R-M 198CD R-M 198CD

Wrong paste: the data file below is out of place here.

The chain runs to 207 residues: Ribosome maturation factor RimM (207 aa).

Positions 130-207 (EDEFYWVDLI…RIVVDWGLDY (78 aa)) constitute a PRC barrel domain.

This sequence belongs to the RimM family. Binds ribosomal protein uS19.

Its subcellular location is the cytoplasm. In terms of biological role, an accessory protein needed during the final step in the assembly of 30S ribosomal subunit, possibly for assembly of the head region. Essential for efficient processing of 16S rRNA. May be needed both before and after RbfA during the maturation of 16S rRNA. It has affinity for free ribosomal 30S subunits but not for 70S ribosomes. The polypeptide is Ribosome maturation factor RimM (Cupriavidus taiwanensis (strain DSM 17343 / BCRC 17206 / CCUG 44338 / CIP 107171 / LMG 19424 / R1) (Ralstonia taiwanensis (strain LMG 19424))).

In ancient Greek mythology, Zeus was the king of the Olympian gods and the supreme deity. He was the god of the sky, lightning, thunder (KEPAYNO∑), law, order, and justice. The Cyclopes were three, orb-eyed, immortal giants who forged the thunderbolts of Zeus. The lawless Titans, encouraged by Gaia, tried to wrestle control of the world from the Olympian gods in a ten-year battle known as the Titanomachy. The Titans were the brothers and sisters of Cronus and it was only through the help of the Cyclopes (who made Zeus his thunderbolts) and the hundred-handed giants or Hecatoncheires (Briareos, Cottus, and Gyges) that Zeus was finally able to imprison the Titans in Tartarus, the deepest part of the underworld. Making himself ruler of the skies, Zeus then gave dominion over the seas to Poseidon and of the underworld to Hades. KEPAYNO∑ was one of the most powerful symbols in ancient Greece -- if not the most powerful. As contemporary science proved, the thunders that dominated the earth before the creation of life gave birth to the primordial substances by enhancing the production of nitrogen and thus amino acids which are essential for the production of proteins and life. In numerous civilizations they believed that the overlord of thunder was a deity. In Celtic mythology, Taranis was the god of thunder. In Slavic mythology it was Perun and in Scandinavian it was Thor. In India, the god of thunder was Indra and in Finland it was Ukko. In China, Lei Gong was worshipped as the deity of thunders and in Rome the people who died because of thunder were considered as blessed. Inkas believed that thunder was the son of the sun and the moon and in Christianity thunder is the voice of god. The music of KEPAYNO∑ was composed by using environmental sounds and field recordings from the five continents: Oceania: Tarkine Rainforest, Asia: Okinawa, Europe: Ancient Olympia and Iceland, Africa: Uganda, Botswana and Namibia, America: Amazon Rainforest and Niagara Falls.